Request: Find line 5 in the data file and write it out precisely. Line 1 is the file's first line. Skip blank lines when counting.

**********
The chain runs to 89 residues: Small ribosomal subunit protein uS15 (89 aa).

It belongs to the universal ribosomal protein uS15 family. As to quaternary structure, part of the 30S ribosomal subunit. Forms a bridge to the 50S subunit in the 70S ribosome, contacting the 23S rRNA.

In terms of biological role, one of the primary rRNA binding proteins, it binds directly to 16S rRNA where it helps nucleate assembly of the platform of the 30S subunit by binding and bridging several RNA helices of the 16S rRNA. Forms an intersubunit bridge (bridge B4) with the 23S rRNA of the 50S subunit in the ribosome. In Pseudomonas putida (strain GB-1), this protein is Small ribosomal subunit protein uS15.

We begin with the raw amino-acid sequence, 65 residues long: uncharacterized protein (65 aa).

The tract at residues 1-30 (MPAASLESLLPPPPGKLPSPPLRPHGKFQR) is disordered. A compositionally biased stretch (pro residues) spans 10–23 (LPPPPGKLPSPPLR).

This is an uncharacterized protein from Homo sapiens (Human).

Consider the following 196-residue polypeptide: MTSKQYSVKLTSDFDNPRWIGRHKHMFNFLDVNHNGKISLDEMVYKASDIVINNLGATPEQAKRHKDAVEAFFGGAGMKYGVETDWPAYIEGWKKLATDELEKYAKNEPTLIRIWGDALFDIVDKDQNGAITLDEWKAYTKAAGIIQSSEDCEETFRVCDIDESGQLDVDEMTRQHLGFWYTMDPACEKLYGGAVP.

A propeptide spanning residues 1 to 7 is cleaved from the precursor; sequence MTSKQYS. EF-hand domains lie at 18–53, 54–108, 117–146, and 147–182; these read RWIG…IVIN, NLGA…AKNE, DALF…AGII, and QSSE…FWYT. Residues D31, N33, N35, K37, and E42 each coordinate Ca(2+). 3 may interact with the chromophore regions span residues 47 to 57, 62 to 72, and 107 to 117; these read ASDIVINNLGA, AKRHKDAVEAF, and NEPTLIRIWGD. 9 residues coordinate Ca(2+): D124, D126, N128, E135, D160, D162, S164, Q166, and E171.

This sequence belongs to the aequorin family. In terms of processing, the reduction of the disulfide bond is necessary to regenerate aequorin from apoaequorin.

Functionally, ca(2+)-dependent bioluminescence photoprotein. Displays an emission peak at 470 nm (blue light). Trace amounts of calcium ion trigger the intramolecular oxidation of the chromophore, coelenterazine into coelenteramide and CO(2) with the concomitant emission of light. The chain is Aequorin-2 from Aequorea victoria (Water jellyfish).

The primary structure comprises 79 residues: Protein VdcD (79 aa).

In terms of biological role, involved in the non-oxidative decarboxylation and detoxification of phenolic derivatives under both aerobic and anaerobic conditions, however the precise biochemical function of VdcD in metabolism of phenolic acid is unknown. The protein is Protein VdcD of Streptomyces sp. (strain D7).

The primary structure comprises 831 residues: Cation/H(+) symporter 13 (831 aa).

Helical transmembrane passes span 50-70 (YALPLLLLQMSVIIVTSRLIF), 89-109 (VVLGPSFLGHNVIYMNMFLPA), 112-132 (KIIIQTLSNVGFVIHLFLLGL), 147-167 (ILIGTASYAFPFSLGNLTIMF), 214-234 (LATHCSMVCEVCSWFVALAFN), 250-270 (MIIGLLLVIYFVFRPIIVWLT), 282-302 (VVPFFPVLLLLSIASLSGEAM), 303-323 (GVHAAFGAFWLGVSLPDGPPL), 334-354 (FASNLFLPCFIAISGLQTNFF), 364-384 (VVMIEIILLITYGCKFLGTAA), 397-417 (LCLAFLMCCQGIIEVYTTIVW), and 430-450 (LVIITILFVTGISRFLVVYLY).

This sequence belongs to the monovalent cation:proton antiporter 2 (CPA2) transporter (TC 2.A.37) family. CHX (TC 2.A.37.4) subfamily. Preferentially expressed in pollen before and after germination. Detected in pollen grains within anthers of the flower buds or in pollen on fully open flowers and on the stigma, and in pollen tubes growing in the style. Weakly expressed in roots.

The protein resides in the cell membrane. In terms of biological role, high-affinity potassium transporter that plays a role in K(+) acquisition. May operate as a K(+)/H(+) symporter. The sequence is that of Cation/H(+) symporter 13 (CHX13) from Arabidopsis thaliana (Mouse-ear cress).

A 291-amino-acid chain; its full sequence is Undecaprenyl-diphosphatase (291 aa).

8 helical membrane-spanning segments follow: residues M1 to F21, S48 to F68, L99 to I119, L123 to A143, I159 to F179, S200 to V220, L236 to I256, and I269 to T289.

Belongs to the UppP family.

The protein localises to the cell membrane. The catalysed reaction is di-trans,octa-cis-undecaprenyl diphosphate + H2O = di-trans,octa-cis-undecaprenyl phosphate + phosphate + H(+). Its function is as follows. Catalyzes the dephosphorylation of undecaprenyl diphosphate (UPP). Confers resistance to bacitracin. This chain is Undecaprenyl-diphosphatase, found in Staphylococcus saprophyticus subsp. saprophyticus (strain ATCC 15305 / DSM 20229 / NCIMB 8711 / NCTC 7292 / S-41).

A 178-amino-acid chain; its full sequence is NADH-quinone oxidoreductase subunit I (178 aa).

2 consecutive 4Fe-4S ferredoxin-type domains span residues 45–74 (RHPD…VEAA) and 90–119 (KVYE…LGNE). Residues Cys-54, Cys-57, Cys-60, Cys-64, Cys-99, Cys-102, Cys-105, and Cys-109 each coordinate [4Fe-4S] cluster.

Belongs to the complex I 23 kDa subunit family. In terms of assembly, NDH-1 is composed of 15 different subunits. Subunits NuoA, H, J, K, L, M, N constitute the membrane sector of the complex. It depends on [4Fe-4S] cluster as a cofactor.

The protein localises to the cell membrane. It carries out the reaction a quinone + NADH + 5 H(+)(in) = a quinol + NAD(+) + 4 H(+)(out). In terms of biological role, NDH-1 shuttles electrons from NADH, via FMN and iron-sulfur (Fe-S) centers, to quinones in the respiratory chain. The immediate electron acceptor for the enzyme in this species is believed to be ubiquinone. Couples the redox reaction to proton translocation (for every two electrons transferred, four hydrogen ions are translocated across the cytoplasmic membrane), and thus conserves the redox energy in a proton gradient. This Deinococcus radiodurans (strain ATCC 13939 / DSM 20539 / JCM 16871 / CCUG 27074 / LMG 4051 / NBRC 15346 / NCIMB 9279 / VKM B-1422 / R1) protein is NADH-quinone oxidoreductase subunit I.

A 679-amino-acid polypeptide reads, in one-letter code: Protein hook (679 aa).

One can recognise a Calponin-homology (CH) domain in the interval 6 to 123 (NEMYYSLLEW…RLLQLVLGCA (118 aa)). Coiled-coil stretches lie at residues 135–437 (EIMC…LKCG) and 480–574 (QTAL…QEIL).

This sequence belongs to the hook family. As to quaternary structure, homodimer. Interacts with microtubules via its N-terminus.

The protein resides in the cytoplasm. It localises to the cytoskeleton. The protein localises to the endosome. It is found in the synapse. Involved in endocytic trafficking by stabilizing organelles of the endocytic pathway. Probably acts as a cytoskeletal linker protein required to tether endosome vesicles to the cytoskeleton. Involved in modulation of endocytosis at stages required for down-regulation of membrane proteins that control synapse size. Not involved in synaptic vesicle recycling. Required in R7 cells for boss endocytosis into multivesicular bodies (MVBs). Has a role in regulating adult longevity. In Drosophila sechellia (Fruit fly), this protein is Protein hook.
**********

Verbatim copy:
The tract at residues 1-30 (MPAASLESLLPPPPGKLPSPPLRPHGKFQR) is disordered. A compositionally biased stretch (pro residues) spans 10–23 (LPPPPGKLPSPPLR).